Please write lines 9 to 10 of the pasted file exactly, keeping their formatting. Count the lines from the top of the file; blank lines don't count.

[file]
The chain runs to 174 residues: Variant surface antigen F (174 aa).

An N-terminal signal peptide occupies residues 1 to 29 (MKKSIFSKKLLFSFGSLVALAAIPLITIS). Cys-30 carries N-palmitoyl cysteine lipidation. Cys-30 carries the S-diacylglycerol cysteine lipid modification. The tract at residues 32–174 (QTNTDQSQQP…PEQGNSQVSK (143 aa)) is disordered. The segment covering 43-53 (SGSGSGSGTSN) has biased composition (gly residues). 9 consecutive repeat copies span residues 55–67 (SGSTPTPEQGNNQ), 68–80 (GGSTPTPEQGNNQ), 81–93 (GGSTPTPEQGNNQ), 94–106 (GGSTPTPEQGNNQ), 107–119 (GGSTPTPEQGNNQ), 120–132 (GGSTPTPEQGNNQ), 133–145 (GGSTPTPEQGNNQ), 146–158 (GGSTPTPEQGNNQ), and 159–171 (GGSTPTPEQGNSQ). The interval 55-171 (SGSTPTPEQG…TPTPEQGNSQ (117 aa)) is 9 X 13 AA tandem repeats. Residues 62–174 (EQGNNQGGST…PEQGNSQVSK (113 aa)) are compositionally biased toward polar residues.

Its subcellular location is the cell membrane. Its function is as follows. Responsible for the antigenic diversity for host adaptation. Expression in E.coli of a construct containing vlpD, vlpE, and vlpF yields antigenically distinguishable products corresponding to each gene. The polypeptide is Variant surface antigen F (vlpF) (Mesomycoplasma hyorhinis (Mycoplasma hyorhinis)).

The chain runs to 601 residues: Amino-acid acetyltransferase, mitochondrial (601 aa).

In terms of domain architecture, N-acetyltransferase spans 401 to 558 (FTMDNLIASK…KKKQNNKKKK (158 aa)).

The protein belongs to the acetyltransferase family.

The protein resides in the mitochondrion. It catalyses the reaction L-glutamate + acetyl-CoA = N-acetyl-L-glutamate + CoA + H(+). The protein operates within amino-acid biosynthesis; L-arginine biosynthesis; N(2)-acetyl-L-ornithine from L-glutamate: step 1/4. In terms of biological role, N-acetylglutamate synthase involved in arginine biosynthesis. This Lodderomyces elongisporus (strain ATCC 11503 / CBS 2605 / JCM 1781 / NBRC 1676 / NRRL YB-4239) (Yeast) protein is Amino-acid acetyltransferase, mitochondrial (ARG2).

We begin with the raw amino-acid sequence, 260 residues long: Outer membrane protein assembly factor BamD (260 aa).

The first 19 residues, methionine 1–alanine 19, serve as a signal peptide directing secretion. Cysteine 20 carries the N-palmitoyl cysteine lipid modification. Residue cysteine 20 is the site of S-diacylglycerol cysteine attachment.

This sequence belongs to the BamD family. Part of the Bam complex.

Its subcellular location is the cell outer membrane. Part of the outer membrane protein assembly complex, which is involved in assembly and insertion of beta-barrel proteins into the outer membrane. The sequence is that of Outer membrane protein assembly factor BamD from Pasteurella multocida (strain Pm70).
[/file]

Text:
The first 19 residues, methionine 1–alanine 19, serve as a signal peptide directing secretion. Cysteine 20 carries the N-palmitoyl cysteine lipid modification. Residue cysteine 20 is the site of S-diacylglycerol cysteine attachment.

This sequence belongs to the BamD family. Part of the Bam complex.